Gloxinia

These are popular summer-flowering plants which also have handsome foliage. The velvet-like blooms are available in shades of red, purple, rose and white.

Seed Sowing

Gloxinias are best raised from seed and if this is sown in a temperature of 16 to 18°C. (60 to 65°F.) in January or February, flowering plants will be available by mid-summer. The seed is fine and must be sown thinly in pots of seed compost. It is not necessary to cover it. Stand the seed pots in a propagating frame and the seedlings should appear in 14 to 21 days. Prick these out into boxes of John Innes No. 1 Potting Compost and place in a warm atmosphere with shade from the sun. Growth is rapid.

Tubers

When high temperatures cannot be maintained in the early part of the year, plants can be raised from tubers in March and April. These are pressed into boxes of sand and peat, hollow side uppermost, and kept in a warm, shaded part of the greenhouse. A moist atmosphere should be maintained by spraying overhead with water. Before the plants grow too large move them into 5-in. pots of John Innes No. 2 Potting Compost, covering the tubers with 1/2 to 1 in. of compost.

Seedlings

Plants raised from seed and pricked out in boxes are first put in 3-l/2in. pots of John Innes No. 1 Potting Compost and moved subsequently to 5- or 6-in. final pots. Keep the developing tubers at or slightly below soil level and do not make the compost too firm.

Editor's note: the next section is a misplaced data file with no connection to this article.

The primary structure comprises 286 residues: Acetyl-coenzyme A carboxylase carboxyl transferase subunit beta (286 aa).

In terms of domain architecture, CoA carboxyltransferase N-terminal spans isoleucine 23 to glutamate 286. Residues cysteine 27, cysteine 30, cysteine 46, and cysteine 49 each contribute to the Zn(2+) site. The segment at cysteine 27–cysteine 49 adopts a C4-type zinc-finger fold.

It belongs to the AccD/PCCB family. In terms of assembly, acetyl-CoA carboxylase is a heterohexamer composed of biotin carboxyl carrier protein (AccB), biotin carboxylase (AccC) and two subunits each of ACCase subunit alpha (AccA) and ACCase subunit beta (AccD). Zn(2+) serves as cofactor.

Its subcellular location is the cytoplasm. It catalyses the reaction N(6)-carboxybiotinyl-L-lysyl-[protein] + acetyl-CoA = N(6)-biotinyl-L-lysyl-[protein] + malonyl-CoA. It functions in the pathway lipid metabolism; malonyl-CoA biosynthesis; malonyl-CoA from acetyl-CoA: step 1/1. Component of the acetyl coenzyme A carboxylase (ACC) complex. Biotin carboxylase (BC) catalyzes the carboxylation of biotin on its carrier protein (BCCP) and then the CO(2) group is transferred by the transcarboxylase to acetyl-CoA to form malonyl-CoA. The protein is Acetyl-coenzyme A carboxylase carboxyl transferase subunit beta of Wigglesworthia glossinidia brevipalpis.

Shading and Ventilating

A summer temperature of 16°C. (60°F.) is ideal for plants raised from seed or tubers. Shade from sunshine, and maintain a moist atmosphere by damping down, but keep moisture off the leaves. As the plants come into flower lower the temperature by increasing the ventilation whenever possible.

Watering and Feeding

Little water will be needed for a few days after potting but then it must be given as the soil dries out. Feed with liquid or soluble fertiliser at 7- to 10-day intervals.

Resting

After flowering gradually give less water and ripen the tubers by standing the plants in a cold frame. Then, in autumn, return them to the greenhouse to dry off completely. Store tubers during the winter in a warm, dry place.

Leaf Cuttings

This method of propagation is not often adopted but it is the best way to increase a particularly good plant. Remove a mature leaf with the leafstalk. Preferably in early summer, and insert it in a bed of peat and sand in a warm propagating frame. Small tubers soon form and can be potted individually.

Alternatively, treat the leaves in the same way as those of Begonia rex. Cut the main veins on the underside of the leaves at intervals and place on a mixture of moist peat and sand in a warm propagating frame. Young plants will appear where the cuts were made.

01. March 2012 by Dave Pinkney
Categories: Featured Articles, Greenhouse Gardening, Plants & Trees | Tags: , | Comments Off on Gloxinia

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